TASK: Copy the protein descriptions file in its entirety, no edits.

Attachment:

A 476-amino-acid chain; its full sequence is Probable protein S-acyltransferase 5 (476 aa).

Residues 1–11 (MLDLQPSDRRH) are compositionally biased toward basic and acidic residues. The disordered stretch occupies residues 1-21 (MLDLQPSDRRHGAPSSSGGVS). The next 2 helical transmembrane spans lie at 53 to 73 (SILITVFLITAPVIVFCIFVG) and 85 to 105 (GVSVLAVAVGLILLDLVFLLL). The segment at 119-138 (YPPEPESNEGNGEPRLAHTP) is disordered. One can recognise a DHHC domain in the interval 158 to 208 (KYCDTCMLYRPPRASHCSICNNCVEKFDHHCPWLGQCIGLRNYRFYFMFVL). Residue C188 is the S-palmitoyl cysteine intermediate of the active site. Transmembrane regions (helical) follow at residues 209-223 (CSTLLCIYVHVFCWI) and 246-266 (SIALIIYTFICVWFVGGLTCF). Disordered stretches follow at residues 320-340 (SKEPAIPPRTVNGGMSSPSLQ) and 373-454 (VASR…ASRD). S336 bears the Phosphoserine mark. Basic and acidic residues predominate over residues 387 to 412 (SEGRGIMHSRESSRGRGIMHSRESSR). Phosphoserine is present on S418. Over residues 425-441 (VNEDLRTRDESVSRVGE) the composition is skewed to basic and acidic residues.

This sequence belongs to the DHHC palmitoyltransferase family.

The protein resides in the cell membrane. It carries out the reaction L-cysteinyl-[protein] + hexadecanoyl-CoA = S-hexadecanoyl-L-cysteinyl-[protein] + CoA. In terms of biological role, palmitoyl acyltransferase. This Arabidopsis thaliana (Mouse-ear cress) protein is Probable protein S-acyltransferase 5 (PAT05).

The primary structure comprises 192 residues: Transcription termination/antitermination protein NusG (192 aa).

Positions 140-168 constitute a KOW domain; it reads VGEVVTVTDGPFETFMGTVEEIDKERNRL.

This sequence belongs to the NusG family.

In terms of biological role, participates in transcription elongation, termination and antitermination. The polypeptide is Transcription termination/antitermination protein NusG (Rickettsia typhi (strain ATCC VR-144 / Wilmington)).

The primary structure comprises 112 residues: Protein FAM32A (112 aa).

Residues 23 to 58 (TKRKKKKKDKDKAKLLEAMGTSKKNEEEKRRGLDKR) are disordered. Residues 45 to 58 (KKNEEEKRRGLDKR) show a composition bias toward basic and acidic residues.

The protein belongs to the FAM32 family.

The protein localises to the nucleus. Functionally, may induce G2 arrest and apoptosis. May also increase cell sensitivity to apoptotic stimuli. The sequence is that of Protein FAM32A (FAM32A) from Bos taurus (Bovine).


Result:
A 476-amino-acid chain; its full sequence is Probable protein S-acyltransferase 5 (476 aa).

Residues 1–11 (MLDLQPSDRRH) are compositionally biased toward basic and acidic residues. The disordered stretch occupies residues 1-21 (MLDLQPSDRRHGAPSSSGGVS). The next 2 helical transmembrane spans lie at 53 to 73 (SILITVFLITAPVIVFCIFVG) and 85 to 105 (GVSVLAVAVGLILLDLVFLLL). The segment at 119-138 (YPPEPESNEGNGEPRLAHTP) is disordered. One can recognise a DHHC domain in the interval 158 to 208 (KYCDTCMLYRPPRASHCSICNNCVEKFDHHCPWLGQCIGLRNYRFYFMFVL). Residue C188 is the S-palmitoyl cysteine intermediate of the active site. Transmembrane regions (helical) follow at residues 209-223 (CSTLLCIYVHVFCWI) and 246-266 (SIALIIYTFICVWFVGGLTCF). Disordered stretches follow at residues 320-340 (SKEPAIPPRTVNGGMSSPSLQ) and 373-454 (VASR…ASRD). S336 bears the Phosphoserine mark. Basic and acidic residues predominate over residues 387 to 412 (SEGRGIMHSRESSRGRGIMHSRESSR). Phosphoserine is present on S418. Over residues 425-441 (VNEDLRTRDESVSRVGE) the composition is skewed to basic and acidic residues.

This sequence belongs to the DHHC palmitoyltransferase family.

The protein resides in the cell membrane. It carries out the reaction L-cysteinyl-[protein] + hexadecanoyl-CoA = S-hexadecanoyl-L-cysteinyl-[protein] + CoA. In terms of biological role, palmitoyl acyltransferase. This Arabidopsis thaliana (Mouse-ear cress) protein is Probable protein S-acyltransferase 5 (PAT05).

The primary structure comprises 192 residues: Transcription termination/antitermination protein NusG (192 aa).

Positions 140-168 constitute a KOW domain; it reads VGEVVTVTDGPFETFMGTVEEIDKERNRL.

This sequence belongs to the NusG family.

In terms of biological role, participates in transcription elongation, termination and antitermination. The polypeptide is Transcription termination/antitermination protein NusG (Rickettsia typhi (strain ATCC VR-144 / Wilmington)).

The primary structure comprises 112 residues: Protein FAM32A (112 aa).

Residues 23 to 58 (TKRKKKKKDKDKAKLLEAMGTSKKNEEEKRRGLDKR) are disordered. Residues 45 to 58 (KKNEEEKRRGLDKR) show a composition bias toward basic and acidic residues.

The protein belongs to the FAM32 family.

The protein localises to the nucleus. Functionally, may induce G2 arrest and apoptosis. May also increase cell sensitivity to apoptotic stimuli. The sequence is that of Protein FAM32A (FAM32A) from Bos taurus (Bovine).